Weeding Is Fundamental


I love a good weed.  It’s when I feel that I am most in my head, when I do my best thinking, when my imagination wanders up and down and sideways.

That’s the way it was this weekend when I knelt down to begin weeding the bed that’s wedged between a blue stone patio and a row of white pines growing in a bed of ivy behind a low stone wall.  In truth, I began working on this bed weeks ago, when I cleaned it, weeded it, and planted the Gomphrena “Strawberry Fields” that I had started from seed.

And that’s where the work ended.  Now all I see is the Gomphrena swallowed up by a new flush of weeds because I never had the chance or the time to place mulch.  It’s uncanny how the driest stretch of my yard, heated by the surrounding stonework, is the perfect home for weeds.   

As I pulled and yanked, my green world became black and white and I imagined myself in a 1940s film noir flick.  In it, I’m in a chair, a beam of light aimed at me and throwing the far corners of the room into shadows.  There’s a detective hovering above me, hair slicked back, hands on his waste so I can see his gun holstered under his jacket.

“You call yourself a gardener?”  That’s his opening shot.  He must be the bad cop.  Where’s the good cop, sitting behind that mirror, listening to my confession?

“You’ve got nothing on me,” I say.

“No?  Let me present exhibit A.  A border that you failed to mulch, thereby inviting weeds and such to turn your Gomphrena into goners.”

“You’re a slick flatfoot,” I offer, mixing in some ’40s slang because, well, this is my imagination and I’m starting to feel uncomfortable with the proof that’s before me.  “I have my reasons.”

 Reasons?  Maybe it was my intent to have weeds mingling with my plants because not all weeds are harmful.  According to my local Cooperative Extension, the long tap root of dandelions can help break up hard soils and bring nutrients up from the deep.  Clover and vetch, meanwhile, are a natural fertilizer with nitrogen-fixing abilities.  I tried to explain this to the copper, but he heard the hesitancy in my voice.

“That would be nice,” he said, and then leaned in so I could feel the heat of his breath, “but all you had was crabgrass.”

“Fine,” I conceded.  “I ran out of time.  Is that what you want to hear?”

“Save it for the judge, brother.  When the jury is finished with you, time is what you’ll have plenty of.”

Defeated, I sunk into my chair and looked about.  Color returned to my world, and in the time of my imaginary movie, I had successfully removed the weeds from the bed.  All that’s left to do was plant the Zinnias and Cannas and – of course – apply mulch.  But the sun was setting and the next day was already taken up with bagpiping in a parade.

Something tells me I’m going to be talking to this cop again – real soon.

32 thoughts on “Weeding Is Fundamental

  1. Too funny… but honestly, it IS a never-ending battle! With all the rain we’ve had this month, our weeds look like something out of Jurassic Park. I wouldn’t be surprised if the same cop paid us a visit! Great post!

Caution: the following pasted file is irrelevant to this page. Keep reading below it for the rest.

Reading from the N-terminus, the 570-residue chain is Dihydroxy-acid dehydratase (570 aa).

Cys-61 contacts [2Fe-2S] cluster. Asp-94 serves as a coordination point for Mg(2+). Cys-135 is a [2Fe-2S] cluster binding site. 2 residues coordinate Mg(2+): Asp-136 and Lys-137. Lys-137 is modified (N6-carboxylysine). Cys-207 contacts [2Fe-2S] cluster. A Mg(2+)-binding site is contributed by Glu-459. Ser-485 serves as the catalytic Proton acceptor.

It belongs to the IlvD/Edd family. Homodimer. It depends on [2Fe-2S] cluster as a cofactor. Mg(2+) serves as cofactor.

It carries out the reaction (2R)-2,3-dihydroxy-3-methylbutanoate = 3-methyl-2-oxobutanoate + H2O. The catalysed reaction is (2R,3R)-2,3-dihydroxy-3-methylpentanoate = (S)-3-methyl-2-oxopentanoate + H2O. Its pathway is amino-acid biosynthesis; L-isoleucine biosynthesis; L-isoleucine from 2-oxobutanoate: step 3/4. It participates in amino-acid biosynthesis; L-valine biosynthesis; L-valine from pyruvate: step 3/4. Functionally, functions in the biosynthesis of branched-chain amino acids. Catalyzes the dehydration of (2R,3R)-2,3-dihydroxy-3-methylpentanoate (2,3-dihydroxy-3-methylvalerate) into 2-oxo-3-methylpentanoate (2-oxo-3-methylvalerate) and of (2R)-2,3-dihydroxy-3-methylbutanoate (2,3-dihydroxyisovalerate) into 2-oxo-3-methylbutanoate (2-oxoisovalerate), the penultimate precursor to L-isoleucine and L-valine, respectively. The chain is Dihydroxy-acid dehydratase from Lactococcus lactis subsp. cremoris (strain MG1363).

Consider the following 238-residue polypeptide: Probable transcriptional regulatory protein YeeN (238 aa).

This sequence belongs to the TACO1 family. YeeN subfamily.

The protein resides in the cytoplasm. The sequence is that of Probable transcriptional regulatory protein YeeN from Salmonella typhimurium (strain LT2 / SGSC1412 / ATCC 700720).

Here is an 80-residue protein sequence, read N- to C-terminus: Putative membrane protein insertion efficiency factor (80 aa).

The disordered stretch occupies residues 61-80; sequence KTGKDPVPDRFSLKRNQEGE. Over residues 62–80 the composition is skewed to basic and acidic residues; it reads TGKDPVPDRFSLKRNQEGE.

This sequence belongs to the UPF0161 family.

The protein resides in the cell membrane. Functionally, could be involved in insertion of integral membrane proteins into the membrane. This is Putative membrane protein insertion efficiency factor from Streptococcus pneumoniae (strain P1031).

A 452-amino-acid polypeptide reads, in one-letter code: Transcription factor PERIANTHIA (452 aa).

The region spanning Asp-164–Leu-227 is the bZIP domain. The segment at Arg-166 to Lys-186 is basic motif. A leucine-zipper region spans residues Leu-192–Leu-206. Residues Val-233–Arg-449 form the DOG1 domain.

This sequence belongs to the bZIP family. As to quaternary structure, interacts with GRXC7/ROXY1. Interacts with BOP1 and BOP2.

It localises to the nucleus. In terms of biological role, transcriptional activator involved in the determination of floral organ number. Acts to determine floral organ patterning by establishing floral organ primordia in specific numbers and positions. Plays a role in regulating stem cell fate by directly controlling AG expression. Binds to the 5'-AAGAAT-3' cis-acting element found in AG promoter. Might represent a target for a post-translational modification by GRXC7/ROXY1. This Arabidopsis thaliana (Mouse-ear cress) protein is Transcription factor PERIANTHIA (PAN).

• So glad you liked it. It’s raining here again — and it’s predicted to rain all week long. Weeds love rain. They also love drought. A never-ending battle indeed! 🙂

  2. I am so fortunate that my husband seems to take to weeding! He uses it as his good “think time,” too. But they sure do take constant attention! Very clever story. And I learned something, too. I had no idea weeds could serve any possible purpose. They are unsightly, but that was interesting to think they may contribute something as fertilizer and soil conditioner. I think we’ll still try to avoid them as much as possible. Debra

    • Hi Debra. Weeding is great think time — and the information on beneficial weeds was news to me, as well. Clover is one thing — but dandelions, I’m going to keep on pulling.

    • Oh, go on. Actually, I always seem to have a some kind of movie playing in my head. It’s just that the soundtracks can be a bit much. 🙂

  3. Brilliant! And well written too. You had me looking on google about this gomwhatever, it’s very nice actually! Shame it’s only an annual… Please post some more pics of this border I’m curious to see how it evolves… Ok and I need proofs for your probation…

    • Alberto, thanks so much. And if we ever get a stretch of warmth and sun, I’ll add some more photos of the Gomphrena. I grew them a few years ago, in my pre-blog days, and they did pretty well — covered with thistle-like blooms. And I promise to take care of this weed issue. I’m not ready for prison.

  4. Extremely witty and creative ( as usual)!! Weeds are the strangest things – they grow 10x faster than our carefully selected plants, they thrive on neglect and survive drought and harsh conditions how? By getting even bigger and more plentiful. Sigh. On the other hand, since I have been doing the big heavy jobs April and May, and those are now done – weeding seems like a breeze! Keep at it, Kevin – you must be persistent and relentless! Plus the mulch will help a lot.

    • I completely understand about the super power of weeds. It’s a marvel how they can find the tiniest rack in the pavement and thrive in the most hostile of environments. If I could only garden each day, all day . . . Oh, wait. That’s another dream and another post. 🙂

  5. Wonderfully creative post! I always leave the clover in my grass since it makes everything healthier. I know dandelions are weeds but I forward to their cheerful faces every spring, nonetheless. 🙂

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